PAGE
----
by Greg Pak, Fred Van Lente, and Khoi Pham
reviewed by Jason Wheatley
One of the larger “Wait…what?” moments of the aftermath of the “World War Hulk” storyline was the creation of the new Hulk title and the change of The Incredible Hulk to The Incredible Hercules. Of course, with the Hulk being one of Marvel’s big guns, readers flocked to his new title, leaving poor Herc overlooked. While Jeph Loeb writes the adventures of the red Hulk in the new title, the writer who blew everyone away with the “Planet Hulk” and “World War Hulk” storylines, Greg Pak, stayed behind to write what has quickly become one of Marvel’s most underrated titles.
Incredible Hercules picks up where World War Hulk left off, with Hercules and boy genius Amadeus Cho on the run for being unregistered and siding with the Hulk during the war. Besides having the forces of SHIELD on their trail, Herc’s brother, the Avenger Ares, wants to see them go down as well. And Ares isn’t very nice about it.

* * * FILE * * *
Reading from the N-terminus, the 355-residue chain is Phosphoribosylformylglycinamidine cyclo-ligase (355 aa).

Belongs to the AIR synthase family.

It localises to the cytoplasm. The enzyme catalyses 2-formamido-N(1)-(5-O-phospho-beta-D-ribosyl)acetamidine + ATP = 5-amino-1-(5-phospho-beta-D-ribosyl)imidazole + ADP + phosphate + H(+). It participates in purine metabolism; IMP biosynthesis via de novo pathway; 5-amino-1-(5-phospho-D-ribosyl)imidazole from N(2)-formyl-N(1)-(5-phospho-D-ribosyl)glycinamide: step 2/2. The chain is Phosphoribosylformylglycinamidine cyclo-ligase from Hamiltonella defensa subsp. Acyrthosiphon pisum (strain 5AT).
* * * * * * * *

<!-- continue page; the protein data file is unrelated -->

Pak and Fred Van Lente bring all kind of action to each issue of Incredible Hercules – a “talking heads” book, this ain’t. But they add depth to all the smashing and bashing by tying in the myths of Hercules; his famous twelve labors, for instance. The myths not only parallel the story in the present day, they also provide a look into Hercules’ mind and give him motivation. Their use adds another level to a character who previously was fairly one-note – the jovial, beer-drinking strong man. Amadeus Cho is another fine example of characterization – he comes across exactly as you might expect a bratty teenager with Reed Richards-level intellect to act. The idea of combining that intellect with that attitude is both funny and frightening, and Pak and Van Lente bring that across to the reader very well.
Khoi Pham is an artist to watch. His artwork is reminiscent of Leinil Yu – not a bad thing, given how Yu’s star has taken off in recent years – but distinctive enough that you won’t confuse the two. His pencils have the right combination of grit and grandeur for stories about a rough-and-tumble god like Hercules, and the action sequences are clear and full of energy. I can easily see Pham being stolen for something more high-profile in the future. I hope it’s not too soon, though, since he’s a – dare I say it? – incredible match for this book.
Much like Booster Gold over at DC, which I reviewed several weeks ago, The Incredible Hercules is a well-written book that’s overshadowed by titles starring more well-known characters. Both are a lot of fun, though, and well worth checking out.